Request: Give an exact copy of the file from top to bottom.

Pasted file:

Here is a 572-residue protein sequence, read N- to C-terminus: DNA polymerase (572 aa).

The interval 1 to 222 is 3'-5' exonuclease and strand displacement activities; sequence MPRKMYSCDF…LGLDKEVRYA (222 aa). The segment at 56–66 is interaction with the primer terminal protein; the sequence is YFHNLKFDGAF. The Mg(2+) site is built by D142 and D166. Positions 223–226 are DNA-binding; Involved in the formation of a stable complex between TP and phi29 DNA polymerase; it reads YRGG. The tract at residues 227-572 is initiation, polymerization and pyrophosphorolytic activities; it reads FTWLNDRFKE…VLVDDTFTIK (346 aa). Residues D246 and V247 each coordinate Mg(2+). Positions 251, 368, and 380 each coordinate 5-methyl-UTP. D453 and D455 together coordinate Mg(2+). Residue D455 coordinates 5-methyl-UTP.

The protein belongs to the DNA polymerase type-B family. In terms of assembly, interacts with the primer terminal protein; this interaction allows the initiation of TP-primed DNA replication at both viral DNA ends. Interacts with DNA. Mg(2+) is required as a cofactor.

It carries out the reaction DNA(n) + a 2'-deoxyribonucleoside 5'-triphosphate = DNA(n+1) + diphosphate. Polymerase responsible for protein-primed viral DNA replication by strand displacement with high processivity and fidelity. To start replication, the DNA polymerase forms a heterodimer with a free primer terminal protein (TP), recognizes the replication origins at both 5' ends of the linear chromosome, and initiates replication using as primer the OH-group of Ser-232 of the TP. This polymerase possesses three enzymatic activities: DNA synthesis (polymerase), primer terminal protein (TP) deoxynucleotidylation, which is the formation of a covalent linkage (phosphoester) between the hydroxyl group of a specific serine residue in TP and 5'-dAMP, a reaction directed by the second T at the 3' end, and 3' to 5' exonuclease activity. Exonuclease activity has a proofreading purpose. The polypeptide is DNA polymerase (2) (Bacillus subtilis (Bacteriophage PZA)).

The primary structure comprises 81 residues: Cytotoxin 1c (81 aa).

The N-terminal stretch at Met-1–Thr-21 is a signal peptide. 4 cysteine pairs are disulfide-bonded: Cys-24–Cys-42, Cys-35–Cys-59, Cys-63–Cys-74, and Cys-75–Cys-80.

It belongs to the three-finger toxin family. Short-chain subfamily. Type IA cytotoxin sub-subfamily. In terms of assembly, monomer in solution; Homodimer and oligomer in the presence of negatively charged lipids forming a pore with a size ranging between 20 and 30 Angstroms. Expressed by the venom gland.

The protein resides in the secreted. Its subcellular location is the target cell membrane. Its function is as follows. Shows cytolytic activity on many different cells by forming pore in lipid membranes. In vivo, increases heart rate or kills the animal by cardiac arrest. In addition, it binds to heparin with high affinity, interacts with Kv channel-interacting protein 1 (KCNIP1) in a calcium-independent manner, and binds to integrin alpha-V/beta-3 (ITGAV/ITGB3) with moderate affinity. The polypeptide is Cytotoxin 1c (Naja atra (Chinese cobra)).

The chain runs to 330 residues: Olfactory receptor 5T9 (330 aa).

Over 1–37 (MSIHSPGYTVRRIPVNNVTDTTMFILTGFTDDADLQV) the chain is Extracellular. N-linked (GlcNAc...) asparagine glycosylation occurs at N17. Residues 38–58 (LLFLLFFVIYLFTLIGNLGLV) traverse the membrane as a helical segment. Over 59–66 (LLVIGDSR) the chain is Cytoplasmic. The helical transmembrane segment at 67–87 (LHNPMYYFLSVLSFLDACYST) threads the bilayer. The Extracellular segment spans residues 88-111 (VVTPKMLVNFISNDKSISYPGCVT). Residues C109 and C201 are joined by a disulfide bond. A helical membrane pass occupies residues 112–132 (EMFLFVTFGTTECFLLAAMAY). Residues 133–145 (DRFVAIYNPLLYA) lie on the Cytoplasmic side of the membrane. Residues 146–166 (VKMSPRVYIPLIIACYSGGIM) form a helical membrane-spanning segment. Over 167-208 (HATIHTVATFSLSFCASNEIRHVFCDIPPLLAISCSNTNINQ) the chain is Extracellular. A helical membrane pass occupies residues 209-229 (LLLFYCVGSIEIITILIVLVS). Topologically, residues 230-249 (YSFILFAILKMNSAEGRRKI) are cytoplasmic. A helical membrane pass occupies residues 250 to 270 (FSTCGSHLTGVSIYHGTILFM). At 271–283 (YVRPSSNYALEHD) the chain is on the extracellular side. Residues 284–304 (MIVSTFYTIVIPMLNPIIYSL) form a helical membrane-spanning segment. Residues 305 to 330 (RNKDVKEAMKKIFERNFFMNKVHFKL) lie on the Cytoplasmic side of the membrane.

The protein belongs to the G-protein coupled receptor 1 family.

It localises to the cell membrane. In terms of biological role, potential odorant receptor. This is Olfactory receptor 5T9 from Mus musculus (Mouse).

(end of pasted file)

Here is a 572-residue protein sequence, read N- to C-terminus: DNA polymerase (572 aa).

The interval 1 to 222 is 3'-5' exonuclease and strand displacement activities; sequence MPRKMYSCDF…LGLDKEVRYA (222 aa). The segment at 56–66 is interaction with the primer terminal protein; the sequence is YFHNLKFDGAF. The Mg(2+) site is built by D142 and D166. Positions 223–226 are DNA-binding; Involved in the formation of a stable complex between TP and phi29 DNA polymerase; it reads YRGG. The tract at residues 227-572 is initiation, polymerization and pyrophosphorolytic activities; it reads FTWLNDRFKE…VLVDDTFTIK (346 aa). Residues D246 and V247 each coordinate Mg(2+). Positions 251, 368, and 380 each coordinate 5-methyl-UTP. D453 and D455 together coordinate Mg(2+). Residue D455 coordinates 5-methyl-UTP.

The protein belongs to the DNA polymerase type-B family. In terms of assembly, interacts with the primer terminal protein; this interaction allows the initiation of TP-primed DNA replication at both viral DNA ends. Interacts with DNA. Mg(2+) is required as a cofactor.

It carries out the reaction DNA(n) + a 2'-deoxyribonucleoside 5'-triphosphate = DNA(n+1) + diphosphate. Polymerase responsible for protein-primed viral DNA replication by strand displacement with high processivity and fidelity. To start replication, the DNA polymerase forms a heterodimer with a free primer terminal protein (TP), recognizes the replication origins at both 5' ends of the linear chromosome, and initiates replication using as primer the OH-group of Ser-232 of the TP. This polymerase possesses three enzymatic activities: DNA synthesis (polymerase), primer terminal protein (TP) deoxynucleotidylation, which is the formation of a covalent linkage (phosphoester) between the hydroxyl group of a specific serine residue in TP and 5'-dAMP, a reaction directed by the second T at the 3' end, and 3' to 5' exonuclease activity. Exonuclease activity has a proofreading purpose. The polypeptide is DNA polymerase (2) (Bacillus subtilis (Bacteriophage PZA)).

The primary structure comprises 81 residues: Cytotoxin 1c (81 aa).

The N-terminal stretch at Met-1–Thr-21 is a signal peptide. 4 cysteine pairs are disulfide-bonded: Cys-24–Cys-42, Cys-35–Cys-59, Cys-63–Cys-74, and Cys-75–Cys-80.

It belongs to the three-finger toxin family. Short-chain subfamily. Type IA cytotoxin sub-subfamily. In terms of assembly, monomer in solution; Homodimer and oligomer in the presence of negatively charged lipids forming a pore with a size ranging between 20 and 30 Angstroms. Expressed by the venom gland.

The protein resides in the secreted. Its subcellular location is the target cell membrane. Its function is as follows. Shows cytolytic activity on many different cells by forming pore in lipid membranes. In vivo, increases heart rate or kills the animal by cardiac arrest. In addition, it binds to heparin with high affinity, interacts with Kv channel-interacting protein 1 (KCNIP1) in a calcium-independent manner, and binds to integrin alpha-V/beta-3 (ITGAV/ITGB3) with moderate affinity. The polypeptide is Cytotoxin 1c (Naja atra (Chinese cobra)).

The chain runs to 330 residues: Olfactory receptor 5T9 (330 aa).

Over 1–37 (MSIHSPGYTVRRIPVNNVTDTTMFILTGFTDDADLQV) the chain is Extracellular. N-linked (GlcNAc...) asparagine glycosylation occurs at N17. Residues 38–58 (LLFLLFFVIYLFTLIGNLGLV) traverse the membrane as a helical segment. Over 59–66 (LLVIGDSR) the chain is Cytoplasmic. The helical transmembrane segment at 67–87 (LHNPMYYFLSVLSFLDACYST) threads the bilayer. The Extracellular segment spans residues 88-111 (VVTPKMLVNFISNDKSISYPGCVT). Residues C109 and C201 are joined by a disulfide bond. A helical membrane pass occupies residues 112–132 (EMFLFVTFGTTECFLLAAMAY). Residues 133–145 (DRFVAIYNPLLYA) lie on the Cytoplasmic side of the membrane. Residues 146–166 (VKMSPRVYIPLIIACYSGGIM) form a helical membrane-spanning segment. Over 167-208 (HATIHTVATFSLSFCASNEIRHVFCDIPPLLAISCSNTNINQ) the chain is Extracellular. A helical membrane pass occupies residues 209-229 (LLLFYCVGSIEIITILIVLVS). Topologically, residues 230-249 (YSFILFAILKMNSAEGRRKI) are cytoplasmic. A helical membrane pass occupies residues 250 to 270 (FSTCGSHLTGVSIYHGTILFM). At 271–283 (YVRPSSNYALEHD) the chain is on the extracellular side. Residues 284–304 (MIVSTFYTIVIPMLNPIIYSL) form a helical membrane-spanning segment. Residues 305 to 330 (RNKDVKEAMKKIFERNFFMNKVHFKL) lie on the Cytoplasmic side of the membrane.

The protein belongs to the G-protein coupled receptor 1 family.

It localises to the cell membrane. In terms of biological role, potential odorant receptor. This is Olfactory receptor 5T9 from Mus musculus (Mouse).